As this month’s Keyboard pays tribute to Keith Emerson, we’ll cook up one classic Moog patch from him, then another from the only other rock keyboard hero people speak of in the same breath: Rick Wakeman of Yes. We begin with the instantly recognizable intro patch from ELP’s “Karn Evil 9: 1st Impression, Pt. 2.” I used Arturia Moog Modular V, a virtual Moog modular emulator.
Step 1. Amble up to your monstrous Moog modular, or perhaps a plug-in equivalent, and set two or three oscillators to sawtooth waves in unison, then detune them enough to achieve a thick chorusing effect.
Step 2. Route the oscillator outputs to Filter 1, then route its output to the VCA IN jack at the bottom right corner of Envelope 1.
Step 3. Set the filter cutoff relatively low, and Emphasis (resonance) just high enough so that a secondary “ringing” is heard.
Step 4. Set the amplitude envelope controls for a long attack, zero decay, full sustain and long release. This isn’t crucial, just make sure the sustain is up.
Step 5. Now for the secret sauce: Modulate the filter cutoff frequency with a low-frequency oscillator (LFO) set to a sample-andhold waveform. Dependent upon LFO rate, this chooses a random value and keeps it there for a fixed time before moving on to another value. Set LFO frequency to about 9.5Hz. Make sure the “Manual” knob is full up in the LFO section, then connect a cable from the sample-and-hold waveform output in the VC LFO module (the one at far right with a squiggly line above it) to the filter cutoff modulation input, then turn up the mod amount to about 0.4068 using the “ring” control on the input jack.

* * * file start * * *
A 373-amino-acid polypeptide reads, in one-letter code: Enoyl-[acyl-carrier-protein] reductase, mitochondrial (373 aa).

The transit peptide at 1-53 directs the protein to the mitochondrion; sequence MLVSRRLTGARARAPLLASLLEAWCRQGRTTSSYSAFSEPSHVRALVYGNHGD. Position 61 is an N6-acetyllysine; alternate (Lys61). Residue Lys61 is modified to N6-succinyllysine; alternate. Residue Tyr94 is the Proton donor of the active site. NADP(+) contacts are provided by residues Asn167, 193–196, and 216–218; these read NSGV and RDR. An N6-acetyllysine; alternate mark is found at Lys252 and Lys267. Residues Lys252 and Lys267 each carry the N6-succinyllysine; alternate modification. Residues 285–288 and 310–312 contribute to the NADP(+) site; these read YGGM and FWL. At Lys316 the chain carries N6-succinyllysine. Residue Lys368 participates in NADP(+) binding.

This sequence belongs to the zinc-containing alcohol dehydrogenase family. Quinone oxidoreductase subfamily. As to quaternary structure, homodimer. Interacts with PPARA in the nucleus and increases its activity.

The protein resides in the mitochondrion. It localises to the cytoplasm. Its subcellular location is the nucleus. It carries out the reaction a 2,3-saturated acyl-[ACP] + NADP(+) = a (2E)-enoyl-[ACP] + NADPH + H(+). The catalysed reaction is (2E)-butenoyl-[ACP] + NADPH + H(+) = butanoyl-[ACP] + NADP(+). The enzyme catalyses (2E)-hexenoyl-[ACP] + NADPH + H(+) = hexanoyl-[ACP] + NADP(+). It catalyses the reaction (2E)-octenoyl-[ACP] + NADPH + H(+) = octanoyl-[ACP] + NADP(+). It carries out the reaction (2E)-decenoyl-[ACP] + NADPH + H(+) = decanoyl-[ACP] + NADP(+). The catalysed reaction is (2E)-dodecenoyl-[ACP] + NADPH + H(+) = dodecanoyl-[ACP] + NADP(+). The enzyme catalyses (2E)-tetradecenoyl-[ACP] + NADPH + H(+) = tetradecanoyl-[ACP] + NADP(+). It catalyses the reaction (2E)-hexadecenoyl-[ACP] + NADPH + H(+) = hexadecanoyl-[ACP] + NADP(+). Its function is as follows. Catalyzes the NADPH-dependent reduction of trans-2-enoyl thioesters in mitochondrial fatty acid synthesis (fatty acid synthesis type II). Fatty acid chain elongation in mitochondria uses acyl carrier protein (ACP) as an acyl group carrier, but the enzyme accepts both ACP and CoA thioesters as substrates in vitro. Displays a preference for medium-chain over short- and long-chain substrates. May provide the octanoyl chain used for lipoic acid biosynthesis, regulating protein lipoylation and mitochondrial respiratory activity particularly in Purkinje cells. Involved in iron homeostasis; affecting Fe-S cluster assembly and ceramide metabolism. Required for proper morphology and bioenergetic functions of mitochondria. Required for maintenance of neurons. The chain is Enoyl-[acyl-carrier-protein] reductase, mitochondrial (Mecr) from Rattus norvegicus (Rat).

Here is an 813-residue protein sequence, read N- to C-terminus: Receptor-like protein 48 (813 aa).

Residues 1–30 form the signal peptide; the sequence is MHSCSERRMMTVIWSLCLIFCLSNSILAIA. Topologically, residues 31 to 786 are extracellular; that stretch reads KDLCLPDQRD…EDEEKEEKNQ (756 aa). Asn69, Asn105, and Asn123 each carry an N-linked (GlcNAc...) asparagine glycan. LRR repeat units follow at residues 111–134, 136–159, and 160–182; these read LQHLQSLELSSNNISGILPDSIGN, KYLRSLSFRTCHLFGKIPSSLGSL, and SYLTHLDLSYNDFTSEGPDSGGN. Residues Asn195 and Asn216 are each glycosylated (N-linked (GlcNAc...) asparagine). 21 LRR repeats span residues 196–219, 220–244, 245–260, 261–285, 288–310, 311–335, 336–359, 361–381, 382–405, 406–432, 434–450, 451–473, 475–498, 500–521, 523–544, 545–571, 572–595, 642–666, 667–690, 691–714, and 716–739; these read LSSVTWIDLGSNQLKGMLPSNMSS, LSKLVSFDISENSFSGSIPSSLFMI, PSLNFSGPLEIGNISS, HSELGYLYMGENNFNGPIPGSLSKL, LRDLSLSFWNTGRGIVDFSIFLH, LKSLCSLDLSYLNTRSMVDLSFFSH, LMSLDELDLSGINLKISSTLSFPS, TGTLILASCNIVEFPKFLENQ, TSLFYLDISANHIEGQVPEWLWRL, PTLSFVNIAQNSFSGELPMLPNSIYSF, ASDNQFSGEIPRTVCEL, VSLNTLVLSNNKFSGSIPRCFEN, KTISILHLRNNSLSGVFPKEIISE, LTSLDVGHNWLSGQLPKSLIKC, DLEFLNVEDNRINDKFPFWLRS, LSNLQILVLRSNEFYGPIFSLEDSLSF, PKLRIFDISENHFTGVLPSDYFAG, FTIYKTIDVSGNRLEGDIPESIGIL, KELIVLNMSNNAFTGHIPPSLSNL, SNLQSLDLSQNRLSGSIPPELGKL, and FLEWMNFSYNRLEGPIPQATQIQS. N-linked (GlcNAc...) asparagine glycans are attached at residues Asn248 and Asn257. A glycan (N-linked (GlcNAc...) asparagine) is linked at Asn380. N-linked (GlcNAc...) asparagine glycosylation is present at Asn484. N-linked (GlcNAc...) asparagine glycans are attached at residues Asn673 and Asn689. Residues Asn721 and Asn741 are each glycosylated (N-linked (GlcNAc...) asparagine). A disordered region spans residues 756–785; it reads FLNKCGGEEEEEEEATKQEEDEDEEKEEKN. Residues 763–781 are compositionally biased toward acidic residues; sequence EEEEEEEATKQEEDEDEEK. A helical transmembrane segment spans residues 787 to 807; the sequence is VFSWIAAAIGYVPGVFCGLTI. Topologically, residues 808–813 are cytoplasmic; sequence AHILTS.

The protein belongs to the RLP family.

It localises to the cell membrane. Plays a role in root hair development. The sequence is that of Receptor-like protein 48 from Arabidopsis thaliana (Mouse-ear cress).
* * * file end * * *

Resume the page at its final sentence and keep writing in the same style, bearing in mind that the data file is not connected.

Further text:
Step 6. Tweak the cutoff frequency and emphasis controls to dial in the sound.
Step 7. For the full stereo effect, pan the sound slightly to the left in your DAW, then use a bus send reverb set to a vintage spring or plate, and pan that slightly to the right.
Rick Wakeman’s solo masterpiece The Six Wives of Henry VIII is full of screaming Minimoog solos, but I’ve chosen one of the more unique patches, heard around the 4:00 mark on “Catherine Parr.” It’s a lead with a pronounced, slow resonating filter sweep that doesn’t follow individual notes. This is because stock Minimoogs only retrigger the filter envelopes if all notes have been released; when the envelopes are set to slow times, they continue to run when notes are fingered legato. I used Arturia Minimoog V to create the patch.
Step 1. Set all three oscillators to sawtooth waves. Set oscillators one and two at 16', and oscillator three at 8', then detune them for a gentle chorus effect.
Step 2. Make sure all three oscillator on/off switches are on in the mixer and set their volumes equally.
Step 3. Set filter cutoff around 200Hz, and Emphasis (resonance) all the way up—turn down your speakers prior to doing this! Set “Amount of Contour” halfway up, attack at 10ms, decay around 1700ms, and sustain around 2.
Step 4. Now set the Loudness Contour (volume envelope): attack about 300ms, decay around 800ms, and sustain at full.
Step 5. In the control section to the left of the keyboard, make sure the Glide, Decay, and Legato switches are all on, and turn the glide knob up about halfway.
Step 6. Add some long, dark spring or hall reverb with an insert or bus effect for atmosphere.
When playing this patch, notice how the resonance sweeps slowly over the notes when playing legato. It’s like getting two sounds in one!